That is true. This has been a season of many regulations and that is good business for some and bad for others. But generally, innovation is alive in the auto industry and it will help the OEMs that supply the electronics in new vehicles.
I expect that car sales will go up a little since most in the US have been putting off replacing their vehicles. The jobs report seems to be showing some inprovement. I also expect that today's vehicles will have more electronics with all the new federal requirments and new infotainment choices.
>> It it good to see that orders are increasing. I hope it is not just a one month thing but a trend going forward.
Only a booming economy will guarantee that. If people are not buying gadgets and products, orders will drop. Electronics helps us to see the interconnected nature of global business, economy and supply chain.
Hi Peter - inserting May's actual semi sales ($23.343 billion) into the model yields an updated 2013 sales forecast of $303.197 billion which corresponds to a sales growth expectation for 2013 of 4.0 percent. This sales growth percentage increased 1.0 percentage point from last month's forecast estimate of 3.0 percent thereby reflecting the "strength" of May's sales rresult. Additionally the model is projecting that next month's (June) actual sales forecast will come in at $27.877 billion. Mike Cowan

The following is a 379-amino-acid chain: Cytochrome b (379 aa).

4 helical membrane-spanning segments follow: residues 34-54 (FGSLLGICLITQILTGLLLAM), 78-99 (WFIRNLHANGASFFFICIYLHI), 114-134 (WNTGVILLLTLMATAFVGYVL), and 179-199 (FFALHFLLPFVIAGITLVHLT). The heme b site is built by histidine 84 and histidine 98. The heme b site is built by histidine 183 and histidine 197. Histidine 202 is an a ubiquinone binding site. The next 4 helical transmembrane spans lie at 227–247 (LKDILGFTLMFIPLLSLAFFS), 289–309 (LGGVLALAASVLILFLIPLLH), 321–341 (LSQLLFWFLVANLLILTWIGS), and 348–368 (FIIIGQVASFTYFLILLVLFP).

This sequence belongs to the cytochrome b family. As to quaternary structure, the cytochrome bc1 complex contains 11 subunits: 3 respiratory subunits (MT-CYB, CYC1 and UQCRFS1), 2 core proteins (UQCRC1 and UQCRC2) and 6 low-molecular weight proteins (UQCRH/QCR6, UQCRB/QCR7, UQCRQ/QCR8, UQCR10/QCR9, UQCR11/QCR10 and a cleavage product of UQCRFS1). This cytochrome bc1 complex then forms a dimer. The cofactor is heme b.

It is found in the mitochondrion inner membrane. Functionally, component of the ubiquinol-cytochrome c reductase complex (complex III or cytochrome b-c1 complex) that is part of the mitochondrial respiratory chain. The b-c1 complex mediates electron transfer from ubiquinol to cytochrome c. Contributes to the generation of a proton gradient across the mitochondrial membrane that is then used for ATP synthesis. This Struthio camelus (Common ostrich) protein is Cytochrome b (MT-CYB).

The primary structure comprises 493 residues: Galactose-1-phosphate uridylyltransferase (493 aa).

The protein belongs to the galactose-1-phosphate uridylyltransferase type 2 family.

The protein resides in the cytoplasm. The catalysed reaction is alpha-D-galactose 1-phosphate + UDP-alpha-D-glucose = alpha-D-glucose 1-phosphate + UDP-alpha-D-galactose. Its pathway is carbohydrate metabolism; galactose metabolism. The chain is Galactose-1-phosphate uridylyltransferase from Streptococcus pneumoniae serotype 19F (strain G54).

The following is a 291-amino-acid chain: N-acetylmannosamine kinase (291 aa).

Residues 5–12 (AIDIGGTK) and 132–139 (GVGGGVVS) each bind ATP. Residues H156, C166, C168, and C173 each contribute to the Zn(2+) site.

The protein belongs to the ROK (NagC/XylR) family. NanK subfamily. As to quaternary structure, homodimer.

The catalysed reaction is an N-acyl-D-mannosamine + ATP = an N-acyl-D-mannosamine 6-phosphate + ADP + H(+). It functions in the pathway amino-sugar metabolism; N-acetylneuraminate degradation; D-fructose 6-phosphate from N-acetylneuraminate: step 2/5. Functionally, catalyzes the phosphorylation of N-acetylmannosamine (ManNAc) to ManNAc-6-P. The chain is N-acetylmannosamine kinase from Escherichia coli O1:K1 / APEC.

Truly the world is back to the days of buying electronics. When consumer confidence goes up, we are certain they will buy more gizmos and that translates to sale of chips. Our industry is very healthy. And it is becoming harder for new entrants to get into the game owing to the complexity of the supply chain.
Blog Doing Math in FPGAs Tom Burke 24 comments For a recent project, I explored doing "real" (that is, non-integer) math on a Spartan 3 FPGA. FPGAs, by their nature, do integer math. That is, there's no floating-point ...